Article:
Benjamin Reynolds, the mastermind behind a massive bitcoin Ponzi scheme, must pay the CFTC a whopping $572 million in penalty and restitution after a federal judge in New York entered a default judgment against him.

The US Commodity Futures Trading Commission accuses Reynolds of running a pyramid scheme called Control-Finance, which was fraudulently promoted as a UK-based cryptocurrency investment company.

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In a complaint filed in 2019, the agency said the fictional CEO obtained and misappropriated more than 22,800 bitcoin (worth more than $1.24 billion) from more than 1,000 customers.

In order to extract bitcoin from investors, Control-Finance lured them with promises of guaranteed 1.5 percent a day, or 45 percent a month , which they described in weekly fabricated trade reports.

The fraudulent scheme operated between May and September 2017, advertising profits from a trading pool that never actually generated any returns.

For new participants, they were assured to receive guaranteed annual returns, while they were actually duped into a Ponzi scheme. ‎

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“While Reynolds represented that he would return all bitcoin deposits to customers of Control-Finance by late October 2017, he never did and instead retained the deposits for his own personal use. Customers lost most or all of their bitcoin deposits as a result of the scheme,” the CFTC said.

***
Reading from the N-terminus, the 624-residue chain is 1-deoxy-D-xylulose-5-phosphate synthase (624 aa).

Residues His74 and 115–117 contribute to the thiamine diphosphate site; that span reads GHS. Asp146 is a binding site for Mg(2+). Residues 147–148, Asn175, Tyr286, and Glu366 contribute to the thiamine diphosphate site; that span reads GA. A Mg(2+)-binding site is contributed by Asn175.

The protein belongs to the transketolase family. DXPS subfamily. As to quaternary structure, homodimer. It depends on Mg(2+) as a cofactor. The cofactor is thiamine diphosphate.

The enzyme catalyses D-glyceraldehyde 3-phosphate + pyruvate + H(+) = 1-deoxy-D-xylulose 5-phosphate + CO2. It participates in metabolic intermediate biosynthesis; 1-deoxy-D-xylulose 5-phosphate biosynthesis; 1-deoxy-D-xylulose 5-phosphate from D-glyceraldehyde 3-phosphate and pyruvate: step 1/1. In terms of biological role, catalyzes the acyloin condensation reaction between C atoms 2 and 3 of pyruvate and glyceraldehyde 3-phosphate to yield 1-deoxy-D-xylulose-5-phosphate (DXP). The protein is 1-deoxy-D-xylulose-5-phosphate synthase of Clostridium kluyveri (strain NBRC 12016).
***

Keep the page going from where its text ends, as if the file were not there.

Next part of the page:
The watchdog said Reynolds’ Control-Finance in reality did no trading and made no profits for customers. Instead, they laundered the stolen funds through thousands of circuitous blockchain transactions. In the course of his scheme, the defendant also transferred part of the stolen assets to bank accounts in offshore tax havens like the Seychelles islands.

The court papers further allege that the Ponzi-scheme creator forged the UK Companies House documents to convince their victims to they were operating a regulated business.

In September 2017, Control-Finance shut down its social media pages, but the CFTC has failed to locate Reynolds since it uncovered the illicit enterprises in June 2019. As such, the agency asked the New York court to settle the case in his absence.

Today’s default order enables US authorities to pursue any available assets, especially those in the United States, to satisfy the judgments.

As the scam’s director vanished, the CFTC cautions victims that restitution orders may not result in the recovery of any money lost because the wrongdoers may not have sufficient funds.

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